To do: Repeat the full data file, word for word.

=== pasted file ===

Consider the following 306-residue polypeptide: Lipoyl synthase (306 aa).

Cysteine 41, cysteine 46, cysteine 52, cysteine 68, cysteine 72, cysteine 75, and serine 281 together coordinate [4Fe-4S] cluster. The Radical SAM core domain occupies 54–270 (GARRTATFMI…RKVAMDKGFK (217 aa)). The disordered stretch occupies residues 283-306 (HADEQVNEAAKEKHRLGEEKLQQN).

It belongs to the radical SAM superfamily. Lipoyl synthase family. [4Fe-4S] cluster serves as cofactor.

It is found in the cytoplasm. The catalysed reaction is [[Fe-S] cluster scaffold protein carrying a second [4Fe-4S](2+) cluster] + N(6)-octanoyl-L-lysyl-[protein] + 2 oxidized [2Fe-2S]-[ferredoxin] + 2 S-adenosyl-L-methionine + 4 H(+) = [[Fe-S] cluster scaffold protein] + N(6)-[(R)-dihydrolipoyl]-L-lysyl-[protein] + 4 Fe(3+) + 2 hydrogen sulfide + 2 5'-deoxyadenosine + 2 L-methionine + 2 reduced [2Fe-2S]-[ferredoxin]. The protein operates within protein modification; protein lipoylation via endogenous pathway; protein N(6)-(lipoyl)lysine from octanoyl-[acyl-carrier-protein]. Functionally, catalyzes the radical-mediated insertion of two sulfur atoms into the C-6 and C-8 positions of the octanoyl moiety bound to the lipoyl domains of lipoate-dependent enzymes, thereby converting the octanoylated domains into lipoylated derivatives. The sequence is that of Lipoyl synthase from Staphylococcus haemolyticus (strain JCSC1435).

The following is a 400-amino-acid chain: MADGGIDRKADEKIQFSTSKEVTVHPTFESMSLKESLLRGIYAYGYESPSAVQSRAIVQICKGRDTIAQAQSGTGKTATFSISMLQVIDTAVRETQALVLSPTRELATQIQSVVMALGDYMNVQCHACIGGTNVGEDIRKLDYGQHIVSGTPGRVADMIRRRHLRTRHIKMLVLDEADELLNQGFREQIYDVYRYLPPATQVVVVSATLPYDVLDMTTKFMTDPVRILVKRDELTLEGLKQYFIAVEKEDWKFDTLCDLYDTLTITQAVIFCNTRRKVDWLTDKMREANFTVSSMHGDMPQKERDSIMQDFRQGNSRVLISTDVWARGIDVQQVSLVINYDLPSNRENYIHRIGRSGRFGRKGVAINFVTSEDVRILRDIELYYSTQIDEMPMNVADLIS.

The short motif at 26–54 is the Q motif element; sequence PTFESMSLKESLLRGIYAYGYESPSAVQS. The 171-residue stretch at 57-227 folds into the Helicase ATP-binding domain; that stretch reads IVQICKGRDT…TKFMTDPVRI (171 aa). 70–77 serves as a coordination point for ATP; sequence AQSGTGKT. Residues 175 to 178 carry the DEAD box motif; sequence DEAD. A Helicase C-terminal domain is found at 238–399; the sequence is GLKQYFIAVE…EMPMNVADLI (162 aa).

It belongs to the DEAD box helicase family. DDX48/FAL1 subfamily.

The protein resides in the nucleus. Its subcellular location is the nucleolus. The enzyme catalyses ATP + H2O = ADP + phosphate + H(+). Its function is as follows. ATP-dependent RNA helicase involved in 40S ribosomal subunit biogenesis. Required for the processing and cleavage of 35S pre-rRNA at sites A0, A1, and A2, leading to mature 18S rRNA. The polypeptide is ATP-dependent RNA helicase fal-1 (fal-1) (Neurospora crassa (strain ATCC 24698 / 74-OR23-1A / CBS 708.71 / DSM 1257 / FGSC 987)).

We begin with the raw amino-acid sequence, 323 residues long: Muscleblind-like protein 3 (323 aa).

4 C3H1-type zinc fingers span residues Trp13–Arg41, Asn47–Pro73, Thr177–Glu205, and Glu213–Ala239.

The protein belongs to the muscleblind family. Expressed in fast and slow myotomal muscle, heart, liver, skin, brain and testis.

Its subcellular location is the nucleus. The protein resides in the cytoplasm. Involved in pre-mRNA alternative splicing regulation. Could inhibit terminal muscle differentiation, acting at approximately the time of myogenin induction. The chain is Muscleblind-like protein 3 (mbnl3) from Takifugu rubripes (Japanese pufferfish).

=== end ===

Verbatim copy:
Consider the following 306-residue polypeptide: Lipoyl synthase (306 aa).

Cysteine 41, cysteine 46, cysteine 52, cysteine 68, cysteine 72, cysteine 75, and serine 281 together coordinate [4Fe-4S] cluster. The Radical SAM core domain occupies 54–270 (GARRTATFMI…RKVAMDKGFK (217 aa)). The disordered stretch occupies residues 283-306 (HADEQVNEAAKEKHRLGEEKLQQN).

It belongs to the radical SAM superfamily. Lipoyl synthase family. [4Fe-4S] cluster serves as cofactor.

It is found in the cytoplasm. The catalysed reaction is [[Fe-S] cluster scaffold protein carrying a second [4Fe-4S](2+) cluster] + N(6)-octanoyl-L-lysyl-[protein] + 2 oxidized [2Fe-2S]-[ferredoxin] + 2 S-adenosyl-L-methionine + 4 H(+) = [[Fe-S] cluster scaffold protein] + N(6)-[(R)-dihydrolipoyl]-L-lysyl-[protein] + 4 Fe(3+) + 2 hydrogen sulfide + 2 5'-deoxyadenosine + 2 L-methionine + 2 reduced [2Fe-2S]-[ferredoxin]. The protein operates within protein modification; protein lipoylation via endogenous pathway; protein N(6)-(lipoyl)lysine from octanoyl-[acyl-carrier-protein]. Functionally, catalyzes the radical-mediated insertion of two sulfur atoms into the C-6 and C-8 positions of the octanoyl moiety bound to the lipoyl domains of lipoate-dependent enzymes, thereby converting the octanoylated domains into lipoylated derivatives. The sequence is that of Lipoyl synthase from Staphylococcus haemolyticus (strain JCSC1435).

The following is a 400-amino-acid chain: MADGGIDRKADEKIQFSTSKEVTVHPTFESMSLKESLLRGIYAYGYESPSAVQSRAIVQICKGRDTIAQAQSGTGKTATFSISMLQVIDTAVRETQALVLSPTRELATQIQSVVMALGDYMNVQCHACIGGTNVGEDIRKLDYGQHIVSGTPGRVADMIRRRHLRTRHIKMLVLDEADELLNQGFREQIYDVYRYLPPATQVVVVSATLPYDVLDMTTKFMTDPVRILVKRDELTLEGLKQYFIAVEKEDWKFDTLCDLYDTLTITQAVIFCNTRRKVDWLTDKMREANFTVSSMHGDMPQKERDSIMQDFRQGNSRVLISTDVWARGIDVQQVSLVINYDLPSNRENYIHRIGRSGRFGRKGVAINFVTSEDVRILRDIELYYSTQIDEMPMNVADLIS.

The short motif at 26–54 is the Q motif element; sequence PTFESMSLKESLLRGIYAYGYESPSAVQS. The 171-residue stretch at 57-227 folds into the Helicase ATP-binding domain; that stretch reads IVQICKGRDT…TKFMTDPVRI (171 aa). 70–77 serves as a coordination point for ATP; sequence AQSGTGKT. Residues 175 to 178 carry the DEAD box motif; sequence DEAD. A Helicase C-terminal domain is found at 238–399; the sequence is GLKQYFIAVE…EMPMNVADLI (162 aa).

It belongs to the DEAD box helicase family. DDX48/FAL1 subfamily.

The protein resides in the nucleus. Its subcellular location is the nucleolus. The enzyme catalyses ATP + H2O = ADP + phosphate + H(+). Its function is as follows. ATP-dependent RNA helicase involved in 40S ribosomal subunit biogenesis. Required for the processing and cleavage of 35S pre-rRNA at sites A0, A1, and A2, leading to mature 18S rRNA. The polypeptide is ATP-dependent RNA helicase fal-1 (fal-1) (Neurospora crassa (strain ATCC 24698 / 74-OR23-1A / CBS 708.71 / DSM 1257 / FGSC 987)).

We begin with the raw amino-acid sequence, 323 residues long: Muscleblind-like protein 3 (323 aa).

4 C3H1-type zinc fingers span residues Trp13–Arg41, Asn47–Pro73, Thr177–Glu205, and Glu213–Ala239.

The protein belongs to the muscleblind family. Expressed in fast and slow myotomal muscle, heart, liver, skin, brain and testis.

Its subcellular location is the nucleus. The protein resides in the cytoplasm. Involved in pre-mRNA alternative splicing regulation. Could inhibit terminal muscle differentiation, acting at approximately the time of myogenin induction. The chain is Muscleblind-like protein 3 (mbnl3) from Takifugu rubripes (Japanese pufferfish).